Frustrated, Locke turned his attention back to philosophy. In 1916, he received a one-year appointment as an Austin Teaching Fellow at Harvard and began his dissertation under the idealist philosopher, Josiah Royce. Two years later he received his doctorate degree and returned to Howard as a full professor of philosophy. He would chair this department until his retirement in 1953.
Stressed Blacks' Contribution to Egypt
Locke became one of the leading members of the Howard faculty as well as a major inspiration to the student body and the growing national African American self-awareness movement of the 1920s. In 1924, he took a sabbatical leave to work with the French Oriental Archaeological Society in Egypt and the Sudan. His experiences there, including his presence at the reopening of Tutankhamen's tomb, reinforced his belief in the strong historic and cultural roots of African civilization. Lecturing widely upon his return to the United States, Locke stressed the contribution of Africans to Egypt's multiracial society, the world's first advanced civilization, a contribution not widely acknowledged by white scholars.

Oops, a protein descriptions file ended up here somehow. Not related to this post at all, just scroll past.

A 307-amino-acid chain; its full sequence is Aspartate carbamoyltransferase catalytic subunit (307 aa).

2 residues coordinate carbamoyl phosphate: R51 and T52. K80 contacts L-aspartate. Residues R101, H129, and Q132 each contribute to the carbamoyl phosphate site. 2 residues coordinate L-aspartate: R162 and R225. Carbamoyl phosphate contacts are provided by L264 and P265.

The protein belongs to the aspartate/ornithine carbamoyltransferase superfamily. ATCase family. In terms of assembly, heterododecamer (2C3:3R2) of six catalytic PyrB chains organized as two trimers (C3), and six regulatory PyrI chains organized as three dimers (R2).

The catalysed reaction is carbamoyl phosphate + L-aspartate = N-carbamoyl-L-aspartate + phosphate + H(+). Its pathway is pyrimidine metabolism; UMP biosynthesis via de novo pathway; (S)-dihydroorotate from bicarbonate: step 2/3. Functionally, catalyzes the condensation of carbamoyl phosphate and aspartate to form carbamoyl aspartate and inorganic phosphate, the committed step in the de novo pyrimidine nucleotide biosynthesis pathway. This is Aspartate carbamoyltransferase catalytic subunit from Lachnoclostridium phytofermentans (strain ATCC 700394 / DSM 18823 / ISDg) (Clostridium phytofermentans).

Locke's return to Howard coincided with a power struggle between the predominantly black student body and faculty, who desired a more African American-oriented institution, against the university's white president and board of trustees who sought to maintain its traditional nonracial status. Along with several other professors, Locke was dismissed in 1925, ostensibly as a cost-cutting measure. That September, he expressed his views in a Survey Graphic magazine article, "Negro Education Bids for Par, " stating that African American education, "to the extent that it is separate, ought to be free to develop its own racial interests and special aims for both positive and compensatory reasons."